Adapted from a recent online discussion.
Flirty admirer at work could cause trouble at home, office
Cleveland: My 44-year-old husband has a 20-something female admirer at work. He describes her as "perky" and tells me she has asked him out for drinks, brought him gifts and told other co-workers she thinks he's adorable. He's fairly new at this job and says the co-workers are not big fans of Ms. Perky. My husband says he finds her admiration sweet and would never go out with her.
We have what I would describe as a happy, mutually satisfying relationship. However …
Recently we've been cash-strapped, and my — not his — 19-year-old son is causing some strife on the home front.
I am not particularly concerned, but I do have a nagging uncomfortable feeling. So many friends, male and female, have ditched their boring old spouses (and troublesome teens) for young, interesting, "perky" newness.
I don't want to dwell, but ugly thoughts creep into my mind. Any ideas to help me get past this would be appreciated.
Carolyn: Even if you and your husband were getting along strifelessly right now, it would still be a problem that your husband wasn't adding 2 (woman asks out and buys gifts for new married male colleague) plus 2 (woman is disliked by office-mates who know her better than this new guy does) and arriving at 4.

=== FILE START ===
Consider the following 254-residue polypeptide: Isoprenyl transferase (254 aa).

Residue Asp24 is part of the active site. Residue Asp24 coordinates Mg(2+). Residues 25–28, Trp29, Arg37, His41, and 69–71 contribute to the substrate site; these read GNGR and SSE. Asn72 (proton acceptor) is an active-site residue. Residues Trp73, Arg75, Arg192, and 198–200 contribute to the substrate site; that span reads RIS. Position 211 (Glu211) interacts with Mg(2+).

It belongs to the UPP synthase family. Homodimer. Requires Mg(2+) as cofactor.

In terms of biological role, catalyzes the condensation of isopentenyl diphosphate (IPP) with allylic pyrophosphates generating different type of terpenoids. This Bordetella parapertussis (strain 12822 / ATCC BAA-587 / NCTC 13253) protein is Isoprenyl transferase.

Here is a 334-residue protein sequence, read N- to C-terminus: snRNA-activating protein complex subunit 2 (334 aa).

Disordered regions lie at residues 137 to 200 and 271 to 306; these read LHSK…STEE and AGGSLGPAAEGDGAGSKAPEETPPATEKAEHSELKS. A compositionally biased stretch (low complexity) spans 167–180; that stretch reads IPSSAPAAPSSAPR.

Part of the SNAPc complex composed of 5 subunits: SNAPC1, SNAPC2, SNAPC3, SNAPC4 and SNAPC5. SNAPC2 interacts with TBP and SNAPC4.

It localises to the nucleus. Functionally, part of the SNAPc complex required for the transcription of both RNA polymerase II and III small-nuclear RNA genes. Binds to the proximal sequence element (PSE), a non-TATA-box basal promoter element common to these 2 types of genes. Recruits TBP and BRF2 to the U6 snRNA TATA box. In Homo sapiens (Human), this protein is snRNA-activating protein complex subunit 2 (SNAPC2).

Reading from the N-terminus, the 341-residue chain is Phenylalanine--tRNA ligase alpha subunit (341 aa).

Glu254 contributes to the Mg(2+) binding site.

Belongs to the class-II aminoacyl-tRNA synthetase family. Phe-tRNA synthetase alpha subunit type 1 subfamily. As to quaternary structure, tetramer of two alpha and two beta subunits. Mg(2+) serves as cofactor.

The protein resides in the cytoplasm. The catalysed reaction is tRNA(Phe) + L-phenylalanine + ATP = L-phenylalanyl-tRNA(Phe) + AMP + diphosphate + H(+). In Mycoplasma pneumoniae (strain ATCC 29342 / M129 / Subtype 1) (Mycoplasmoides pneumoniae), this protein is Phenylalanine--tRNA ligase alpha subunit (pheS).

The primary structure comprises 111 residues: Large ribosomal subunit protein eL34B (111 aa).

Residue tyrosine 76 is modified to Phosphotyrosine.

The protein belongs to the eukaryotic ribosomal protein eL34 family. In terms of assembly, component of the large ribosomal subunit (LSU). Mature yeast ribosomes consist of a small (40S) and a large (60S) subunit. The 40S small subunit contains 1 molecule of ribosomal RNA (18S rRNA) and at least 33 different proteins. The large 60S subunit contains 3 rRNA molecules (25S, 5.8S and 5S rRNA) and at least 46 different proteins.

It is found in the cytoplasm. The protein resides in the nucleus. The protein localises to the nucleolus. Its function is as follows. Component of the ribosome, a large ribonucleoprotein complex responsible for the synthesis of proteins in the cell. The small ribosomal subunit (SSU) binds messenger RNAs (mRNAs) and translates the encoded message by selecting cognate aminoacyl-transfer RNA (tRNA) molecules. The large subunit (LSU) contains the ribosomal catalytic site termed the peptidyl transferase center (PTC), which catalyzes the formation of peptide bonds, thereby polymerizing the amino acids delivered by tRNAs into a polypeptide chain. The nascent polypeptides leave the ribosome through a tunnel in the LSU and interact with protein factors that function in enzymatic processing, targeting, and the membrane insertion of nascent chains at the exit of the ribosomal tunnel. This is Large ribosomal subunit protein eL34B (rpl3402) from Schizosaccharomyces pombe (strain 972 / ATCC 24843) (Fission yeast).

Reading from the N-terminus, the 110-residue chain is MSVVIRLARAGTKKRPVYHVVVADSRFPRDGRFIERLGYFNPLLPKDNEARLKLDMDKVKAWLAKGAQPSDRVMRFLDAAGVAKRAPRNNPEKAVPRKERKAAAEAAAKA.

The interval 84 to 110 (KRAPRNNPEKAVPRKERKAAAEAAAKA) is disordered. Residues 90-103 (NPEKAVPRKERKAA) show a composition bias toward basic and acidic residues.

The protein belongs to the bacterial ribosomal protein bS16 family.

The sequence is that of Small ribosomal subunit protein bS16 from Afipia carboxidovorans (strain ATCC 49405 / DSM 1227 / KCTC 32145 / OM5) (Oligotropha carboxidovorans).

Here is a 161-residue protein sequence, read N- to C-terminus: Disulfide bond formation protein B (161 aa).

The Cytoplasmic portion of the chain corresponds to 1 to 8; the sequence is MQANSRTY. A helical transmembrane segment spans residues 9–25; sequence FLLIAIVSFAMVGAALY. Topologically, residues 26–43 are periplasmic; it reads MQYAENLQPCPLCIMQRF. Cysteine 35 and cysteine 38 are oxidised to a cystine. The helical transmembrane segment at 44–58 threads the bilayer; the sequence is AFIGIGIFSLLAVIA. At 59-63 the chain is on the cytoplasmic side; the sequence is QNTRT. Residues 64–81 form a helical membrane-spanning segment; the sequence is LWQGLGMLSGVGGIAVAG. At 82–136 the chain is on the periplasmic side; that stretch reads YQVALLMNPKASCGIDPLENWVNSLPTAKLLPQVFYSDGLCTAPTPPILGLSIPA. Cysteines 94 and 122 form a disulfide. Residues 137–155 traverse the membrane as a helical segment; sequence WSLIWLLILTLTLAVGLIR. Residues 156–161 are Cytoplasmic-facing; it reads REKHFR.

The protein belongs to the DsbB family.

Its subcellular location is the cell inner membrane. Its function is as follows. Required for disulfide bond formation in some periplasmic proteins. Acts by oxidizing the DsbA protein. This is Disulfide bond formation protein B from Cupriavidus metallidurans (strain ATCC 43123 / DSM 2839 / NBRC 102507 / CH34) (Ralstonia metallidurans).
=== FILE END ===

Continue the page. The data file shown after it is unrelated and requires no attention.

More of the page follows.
And that's assuming he's being naive; his telling you could also be disingenuous.
You haven't supplied enough information for me to draw conclusions either way, but even without the unsubstantiated colleague dislike, there is plenty to suggest her attentions aren't "sweet."
He may not believe you but please explain to him anyway that you're not speaking out of jealousy but instead a self-preservation impulse — and not just for you personally, but also for him professionally, and for both of you maritally. Explain that you see this self-preservation impulse as a warning for him to stay as far away from this boundary-challenged woman as possible.
Anonymous: Re: Perky Admirer: I would ask the 40-something guy at his new job exactly what impression he thinks he is making with his new co-workers. Is he earning their respect, or their eye-popping attention?
Carolyn: It doesn't even have to be that extreme. They could just be thinking, "Walk away, you fool, walk away."
Anonymous 2: Re: Perky Office-Mate: Contrast my experience: I was the perky office-mate in my 20s … about 20 years ago. It was a silly crush, really, although the guy was single. The guy (in his early 40s) handled this with great grace. He kindly and firmly told me that he was enjoying being my mentor. That was enough to wake me from my silly fantasy.
Your husband's behavior is not creating clear boundaries — he can be misinterpreted.
Carolyn: Or interpreted correctly, if he's not telling himself/his wife the whole truth and is in fact receptive. Thanks.
If it's the latter, then Cleveland will have to find peace in another, equally timeless aspect of this same problem: Even if the worst happens, this unfortunate-flirtation phase will pass.